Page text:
Yu Darvish is striking out a lot of hitters

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Underwhelming title? Rangers starter Yu Darvish’s strikeout rate will overwhelm you. The 26-year-old right-hander struck out 14 Red Sox over seven innings today, lowering his ERA to 2.56. The 14 K’s bring his total to 72 on the season in 45 and one-third innings, a rate of 14.3 per nine innings. On a batters-faced basis, his strikeout rate is 40 percent.

To put that in perspective, the only pitchers to have a strikeout rate of 40 percent or better last year were relievers: Craig Kimbrel (50%) and Aroldis Chapman (44%). The leader among starters was Max Scherzer at 29 percent, followed by Darvish himself at 27 percent.

In baseball history, only two starters have qualified for the ERA title and finished with a K/9 above 13: Randy Johnson in 2001 (13.4 in 249.2 innings) and Pedro Martinez in 1999 (13.2 in 213.1 innings). Today marked the second time this season Darvish had struck out 14 — he opened up the season with a 14-K performance (and 8.2 innings of no-hit ball) against the Astros. The last starter to have two 14-strikeout performances in one season was Roy Halladay in 2011, on April 24 against the Padres and on August 16 against the Diamondbacks. It was also Darvish’s fourth double-digit strikeout game in seven starts.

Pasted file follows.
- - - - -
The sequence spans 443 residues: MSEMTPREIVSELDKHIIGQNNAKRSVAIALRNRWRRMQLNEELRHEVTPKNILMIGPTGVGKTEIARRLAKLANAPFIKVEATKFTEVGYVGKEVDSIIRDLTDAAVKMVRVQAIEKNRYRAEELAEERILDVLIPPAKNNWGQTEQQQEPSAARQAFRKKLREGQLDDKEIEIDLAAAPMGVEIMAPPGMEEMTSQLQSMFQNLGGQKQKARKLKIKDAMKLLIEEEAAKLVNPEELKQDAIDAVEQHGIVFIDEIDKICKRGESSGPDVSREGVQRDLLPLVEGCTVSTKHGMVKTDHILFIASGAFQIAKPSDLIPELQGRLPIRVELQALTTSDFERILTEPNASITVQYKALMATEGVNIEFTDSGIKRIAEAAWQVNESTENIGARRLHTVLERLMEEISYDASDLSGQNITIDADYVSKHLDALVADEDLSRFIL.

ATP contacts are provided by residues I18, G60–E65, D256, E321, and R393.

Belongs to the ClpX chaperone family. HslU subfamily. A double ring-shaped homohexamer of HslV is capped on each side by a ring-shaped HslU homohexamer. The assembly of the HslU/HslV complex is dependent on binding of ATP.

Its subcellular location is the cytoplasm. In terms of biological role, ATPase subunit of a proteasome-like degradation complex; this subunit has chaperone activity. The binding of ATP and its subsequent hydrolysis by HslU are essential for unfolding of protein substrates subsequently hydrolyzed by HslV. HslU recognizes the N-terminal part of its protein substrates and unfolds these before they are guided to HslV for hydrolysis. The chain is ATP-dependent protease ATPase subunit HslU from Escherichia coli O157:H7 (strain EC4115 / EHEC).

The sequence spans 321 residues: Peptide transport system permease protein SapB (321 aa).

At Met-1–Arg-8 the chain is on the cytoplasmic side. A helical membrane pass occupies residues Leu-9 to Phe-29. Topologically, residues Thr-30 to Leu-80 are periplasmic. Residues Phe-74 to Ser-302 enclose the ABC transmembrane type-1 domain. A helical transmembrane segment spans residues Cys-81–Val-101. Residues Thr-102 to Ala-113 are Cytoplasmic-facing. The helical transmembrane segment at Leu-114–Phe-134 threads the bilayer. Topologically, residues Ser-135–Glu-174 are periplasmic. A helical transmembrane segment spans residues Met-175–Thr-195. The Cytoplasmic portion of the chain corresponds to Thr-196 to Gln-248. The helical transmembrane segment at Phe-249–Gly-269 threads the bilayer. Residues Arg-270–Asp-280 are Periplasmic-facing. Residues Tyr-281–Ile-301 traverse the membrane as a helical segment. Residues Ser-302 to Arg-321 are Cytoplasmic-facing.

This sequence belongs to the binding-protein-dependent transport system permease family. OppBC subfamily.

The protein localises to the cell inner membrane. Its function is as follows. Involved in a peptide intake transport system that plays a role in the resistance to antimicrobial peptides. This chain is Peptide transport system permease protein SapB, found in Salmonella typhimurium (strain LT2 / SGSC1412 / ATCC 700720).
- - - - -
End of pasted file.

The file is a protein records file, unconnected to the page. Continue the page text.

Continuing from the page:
In terms of overall swing-and-miss rate, Darvish at 41 percent vastly outpaces second-place Ryan Dempster at 34 percent. Darvish led all pitchers last year at 29 percent, followed by Scherzer at 28 percent.

While it is unlikely Darvish will keep up this frenetic pace of missing bats, it is still something to marvel at, as we see it so rarely even as strikeouts continue to rise to historic levels.

Mike Napoli and Rays have “mutual interest” in a deal

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Marc Topkin of the Tampa Bay Times unloaded a lot of interesting news items about the Rays last night, including a report that the Rays might have “mutual interest” in a deal with free agent first baseman/DH Mike Napoli. The Rangers declined Napoli’s $11 million option earlier this month and owe the veteran infielder a $2.5 million buyout.

Napoli, 36, had a strange year in Texas. He turned in 29 home runs, good for 11th-most among AL hitters, but finished the year batting just .193/.285/.428 over 485 plate appearances. According to FanGraphs, his -0.5 fWAR was the worst mark of his career to date, but on the bright side, he should come cheap for a team looking to swap out their veterans come spring.

Of course, the specifics of the Rays’ offseason plan have yet to be divulged — or, by all accounts from Topkin, even decided on. The club could go the refurbishment route, changing out some of their higher-paid veterans for a mix of prospects and cheaper aging players; or they could opt for a full rebuild, which Topkin cautions against as it could have a negative effect on the financing of a new ballpark. Either way, the Rays figure to offload some of their bigger contracts this winter, and will need to decide if they want to retain Alex Colome, Chris Archer, Wilson Ramos, Evan Longoria and others before pursuing any other major free agents.